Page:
Chemical or recombinant linker regions are optionally included between immunogenic peptide domains to facilitate presentation of the domains to antibodies which bind the domains. In preferred embodiments, 10-50 amino acids are inserted between immunogenic domains. Essentially any amino acid, or chemical moiety which forms amide and carboxyl linkages can be used as a linker.
  • [0108]
    Diagnostic and Screening Assays
  • [0109]
    The synthetic HAV peptides, antibodies and nucleic acids of the invention are useful in a number of different diagnostic applications. For instance, labeled polypeptides of the invention can be used to detect the presence of antibodies to HAV in a biological sample. Alternatively, labeled antibodies, particularly monoclonal antibodies, to polypeptides of the invention can be used to detect HAV in a biological sample.
  • [0110]
    More particularly, in one embodiment, the present invention provides a method of detecting the presence of antibodies against HAV in mammalian serum, the method involving contacting an isolated, immunogenic HAV peptide of the present invention with antibodies from mammalian serum, and detecting the formation of complexes between the immunogenic peptide and the antibodies. In a preferred embodiment, a number of different immunogenic HAV peptides are used. A particularly preferred combination of immunogenic HAV polypeptides comprises one or more peptides having the following amino acid sequence:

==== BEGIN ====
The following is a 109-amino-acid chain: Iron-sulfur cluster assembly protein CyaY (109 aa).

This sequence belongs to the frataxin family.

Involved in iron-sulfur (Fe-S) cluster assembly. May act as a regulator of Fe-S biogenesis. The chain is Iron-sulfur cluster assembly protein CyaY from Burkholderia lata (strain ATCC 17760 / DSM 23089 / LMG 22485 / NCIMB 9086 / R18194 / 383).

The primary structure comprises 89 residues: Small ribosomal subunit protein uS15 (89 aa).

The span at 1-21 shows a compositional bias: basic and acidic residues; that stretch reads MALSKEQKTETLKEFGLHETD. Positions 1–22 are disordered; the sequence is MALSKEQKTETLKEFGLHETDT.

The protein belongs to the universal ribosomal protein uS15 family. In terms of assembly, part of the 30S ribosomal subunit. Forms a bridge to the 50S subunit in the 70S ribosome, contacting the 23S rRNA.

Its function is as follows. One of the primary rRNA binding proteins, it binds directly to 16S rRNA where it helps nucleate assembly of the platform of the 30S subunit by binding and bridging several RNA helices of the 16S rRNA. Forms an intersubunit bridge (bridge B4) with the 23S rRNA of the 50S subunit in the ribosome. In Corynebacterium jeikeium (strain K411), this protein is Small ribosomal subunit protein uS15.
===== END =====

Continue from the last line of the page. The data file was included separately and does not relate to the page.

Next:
QRLKYAQEELSNEVLPPPRKMKGLFQ; (SEQ ID NO: 47)
    (YK-1665),
    WLNPKKINLADRMLGLSGVQEIKEQ; (SEQ ID NO: 48)
    (YK-1757),
    SAVAEFFQSFPSGEPSNSKLSGFFQ; (SEQ ID NO: 65)
    (YK-1832),
  • [0111]
    and conservative variations thereof.
  • [0112]